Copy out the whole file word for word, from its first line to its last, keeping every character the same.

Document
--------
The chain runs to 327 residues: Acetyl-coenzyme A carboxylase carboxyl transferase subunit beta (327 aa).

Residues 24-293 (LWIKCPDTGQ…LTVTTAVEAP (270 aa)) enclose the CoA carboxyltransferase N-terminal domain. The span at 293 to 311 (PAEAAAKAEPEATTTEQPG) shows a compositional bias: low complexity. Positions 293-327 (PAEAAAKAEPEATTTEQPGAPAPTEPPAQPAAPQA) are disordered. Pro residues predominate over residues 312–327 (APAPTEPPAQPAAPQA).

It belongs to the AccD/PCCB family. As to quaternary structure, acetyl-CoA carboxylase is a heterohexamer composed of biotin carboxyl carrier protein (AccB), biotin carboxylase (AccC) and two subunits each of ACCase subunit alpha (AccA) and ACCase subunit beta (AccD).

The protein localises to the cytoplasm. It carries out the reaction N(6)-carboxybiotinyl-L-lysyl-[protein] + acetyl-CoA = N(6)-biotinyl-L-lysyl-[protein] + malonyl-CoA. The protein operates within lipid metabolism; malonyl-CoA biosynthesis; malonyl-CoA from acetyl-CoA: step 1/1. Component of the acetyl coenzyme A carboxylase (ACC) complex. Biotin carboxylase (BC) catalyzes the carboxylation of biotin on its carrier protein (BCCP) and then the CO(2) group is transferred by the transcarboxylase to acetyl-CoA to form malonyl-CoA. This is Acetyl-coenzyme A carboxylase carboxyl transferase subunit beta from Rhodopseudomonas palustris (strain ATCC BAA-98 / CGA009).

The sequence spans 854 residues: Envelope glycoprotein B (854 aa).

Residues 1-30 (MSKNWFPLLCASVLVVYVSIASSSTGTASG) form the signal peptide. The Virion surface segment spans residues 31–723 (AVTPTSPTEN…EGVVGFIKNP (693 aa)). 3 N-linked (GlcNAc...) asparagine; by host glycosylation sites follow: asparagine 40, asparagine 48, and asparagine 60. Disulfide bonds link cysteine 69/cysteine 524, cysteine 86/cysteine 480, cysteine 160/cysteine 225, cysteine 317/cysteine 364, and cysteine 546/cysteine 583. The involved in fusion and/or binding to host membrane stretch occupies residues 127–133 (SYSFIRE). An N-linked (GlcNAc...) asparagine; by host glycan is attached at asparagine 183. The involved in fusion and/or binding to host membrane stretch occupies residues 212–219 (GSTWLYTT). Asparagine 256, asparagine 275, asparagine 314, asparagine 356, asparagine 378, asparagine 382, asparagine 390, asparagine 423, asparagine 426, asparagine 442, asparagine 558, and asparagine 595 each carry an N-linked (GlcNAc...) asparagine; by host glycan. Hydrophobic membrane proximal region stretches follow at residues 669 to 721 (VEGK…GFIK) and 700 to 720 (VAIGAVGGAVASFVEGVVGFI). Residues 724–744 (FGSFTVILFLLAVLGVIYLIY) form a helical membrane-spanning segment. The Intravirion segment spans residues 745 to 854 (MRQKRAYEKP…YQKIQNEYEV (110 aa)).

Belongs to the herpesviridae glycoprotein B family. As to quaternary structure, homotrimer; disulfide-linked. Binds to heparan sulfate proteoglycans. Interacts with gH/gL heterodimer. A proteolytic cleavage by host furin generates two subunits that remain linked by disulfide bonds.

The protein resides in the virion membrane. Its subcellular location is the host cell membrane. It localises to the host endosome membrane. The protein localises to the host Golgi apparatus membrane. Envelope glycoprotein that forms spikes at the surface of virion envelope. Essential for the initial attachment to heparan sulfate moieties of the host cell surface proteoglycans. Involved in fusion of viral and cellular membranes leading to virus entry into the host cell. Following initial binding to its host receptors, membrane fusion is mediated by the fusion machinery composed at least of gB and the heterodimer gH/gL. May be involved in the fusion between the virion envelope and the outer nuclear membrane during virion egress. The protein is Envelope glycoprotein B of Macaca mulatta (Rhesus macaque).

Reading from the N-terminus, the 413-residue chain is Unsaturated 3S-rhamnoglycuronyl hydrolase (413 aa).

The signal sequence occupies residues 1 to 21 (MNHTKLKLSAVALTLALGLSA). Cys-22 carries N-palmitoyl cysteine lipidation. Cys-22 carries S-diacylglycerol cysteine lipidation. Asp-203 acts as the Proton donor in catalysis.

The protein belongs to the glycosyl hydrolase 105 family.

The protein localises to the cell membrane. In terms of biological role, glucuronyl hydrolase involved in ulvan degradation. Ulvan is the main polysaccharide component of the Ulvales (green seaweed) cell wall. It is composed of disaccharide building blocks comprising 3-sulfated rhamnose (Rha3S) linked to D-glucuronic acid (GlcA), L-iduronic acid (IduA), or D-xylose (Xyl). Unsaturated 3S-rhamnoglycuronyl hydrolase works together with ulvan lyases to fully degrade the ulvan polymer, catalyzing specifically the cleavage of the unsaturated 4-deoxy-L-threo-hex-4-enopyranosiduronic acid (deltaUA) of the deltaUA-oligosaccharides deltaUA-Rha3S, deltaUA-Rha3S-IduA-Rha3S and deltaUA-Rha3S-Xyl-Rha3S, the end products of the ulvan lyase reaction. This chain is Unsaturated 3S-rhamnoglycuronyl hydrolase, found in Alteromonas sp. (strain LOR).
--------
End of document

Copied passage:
The chain runs to 327 residues: Acetyl-coenzyme A carboxylase carboxyl transferase subunit beta (327 aa).

Residues 24-293 (LWIKCPDTGQ…LTVTTAVEAP (270 aa)) enclose the CoA carboxyltransferase N-terminal domain. The span at 293 to 311 (PAEAAAKAEPEATTTEQPG) shows a compositional bias: low complexity. Positions 293-327 (PAEAAAKAEPEATTTEQPGAPAPTEPPAQPAAPQA) are disordered. Pro residues predominate over residues 312–327 (APAPTEPPAQPAAPQA).

It belongs to the AccD/PCCB family. As to quaternary structure, acetyl-CoA carboxylase is a heterohexamer composed of biotin carboxyl carrier protein (AccB), biotin carboxylase (AccC) and two subunits each of ACCase subunit alpha (AccA) and ACCase subunit beta (AccD).

The protein localises to the cytoplasm. It carries out the reaction N(6)-carboxybiotinyl-L-lysyl-[protein] + acetyl-CoA = N(6)-biotinyl-L-lysyl-[protein] + malonyl-CoA. The protein operates within lipid metabolism; malonyl-CoA biosynthesis; malonyl-CoA from acetyl-CoA: step 1/1. Component of the acetyl coenzyme A carboxylase (ACC) complex. Biotin carboxylase (BC) catalyzes the carboxylation of biotin on its carrier protein (BCCP) and then the CO(2) group is transferred by the transcarboxylase to acetyl-CoA to form malonyl-CoA. This is Acetyl-coenzyme A carboxylase carboxyl transferase subunit beta from Rhodopseudomonas palustris (strain ATCC BAA-98 / CGA009).

The sequence spans 854 residues: Envelope glycoprotein B (854 aa).

Residues 1-30 (MSKNWFPLLCASVLVVYVSIASSSTGTASG) form the signal peptide. The Virion surface segment spans residues 31–723 (AVTPTSPTEN…EGVVGFIKNP (693 aa)). 3 N-linked (GlcNAc...) asparagine; by host glycosylation sites follow: asparagine 40, asparagine 48, and asparagine 60. Disulfide bonds link cysteine 69/cysteine 524, cysteine 86/cysteine 480, cysteine 160/cysteine 225, cysteine 317/cysteine 364, and cysteine 546/cysteine 583. The involved in fusion and/or binding to host membrane stretch occupies residues 127–133 (SYSFIRE). An N-linked (GlcNAc...) asparagine; by host glycan is attached at asparagine 183. The involved in fusion and/or binding to host membrane stretch occupies residues 212–219 (GSTWLYTT). Asparagine 256, asparagine 275, asparagine 314, asparagine 356, asparagine 378, asparagine 382, asparagine 390, asparagine 423, asparagine 426, asparagine 442, asparagine 558, and asparagine 595 each carry an N-linked (GlcNAc...) asparagine; by host glycan. Hydrophobic membrane proximal region stretches follow at residues 669 to 721 (VEGK…GFIK) and 700 to 720 (VAIGAVGGAVASFVEGVVGFI). Residues 724–744 (FGSFTVILFLLAVLGVIYLIY) form a helical membrane-spanning segment. The Intravirion segment spans residues 745 to 854 (MRQKRAYEKP…YQKIQNEYEV (110 aa)).

Belongs to the herpesviridae glycoprotein B family. As to quaternary structure, homotrimer; disulfide-linked. Binds to heparan sulfate proteoglycans. Interacts with gH/gL heterodimer. A proteolytic cleavage by host furin generates two subunits that remain linked by disulfide bonds.

The protein resides in the virion membrane. Its subcellular location is the host cell membrane. It localises to the host endosome membrane. The protein localises to the host Golgi apparatus membrane. Envelope glycoprotein that forms spikes at the surface of virion envelope. Essential for the initial attachment to heparan sulfate moieties of the host cell surface proteoglycans. Involved in fusion of viral and cellular membranes leading to virus entry into the host cell. Following initial binding to its host receptors, membrane fusion is mediated by the fusion machinery composed at least of gB and the heterodimer gH/gL. May be involved in the fusion between the virion envelope and the outer nuclear membrane during virion egress. The protein is Envelope glycoprotein B of Macaca mulatta (Rhesus macaque).

Reading from the N-terminus, the 413-residue chain is Unsaturated 3S-rhamnoglycuronyl hydrolase (413 aa).

The signal sequence occupies residues 1 to 21 (MNHTKLKLSAVALTLALGLSA). Cys-22 carries N-palmitoyl cysteine lipidation. Cys-22 carries S-diacylglycerol cysteine lipidation. Asp-203 acts as the Proton donor in catalysis.

The protein belongs to the glycosyl hydrolase 105 family.

The protein localises to the cell membrane. In terms of biological role, glucuronyl hydrolase involved in ulvan degradation. Ulvan is the main polysaccharide component of the Ulvales (green seaweed) cell wall. It is composed of disaccharide building blocks comprising 3-sulfated rhamnose (Rha3S) linked to D-glucuronic acid (GlcA), L-iduronic acid (IduA), or D-xylose (Xyl). Unsaturated 3S-rhamnoglycuronyl hydrolase works together with ulvan lyases to fully degrade the ulvan polymer, catalyzing specifically the cleavage of the unsaturated 4-deoxy-L-threo-hex-4-enopyranosiduronic acid (deltaUA) of the deltaUA-oligosaccharides deltaUA-Rha3S, deltaUA-Rha3S-IduA-Rha3S and deltaUA-Rha3S-Xyl-Rha3S, the end products of the ulvan lyase reaction. This chain is Unsaturated 3S-rhamnoglycuronyl hydrolase, found in Alteromonas sp. (strain LOR).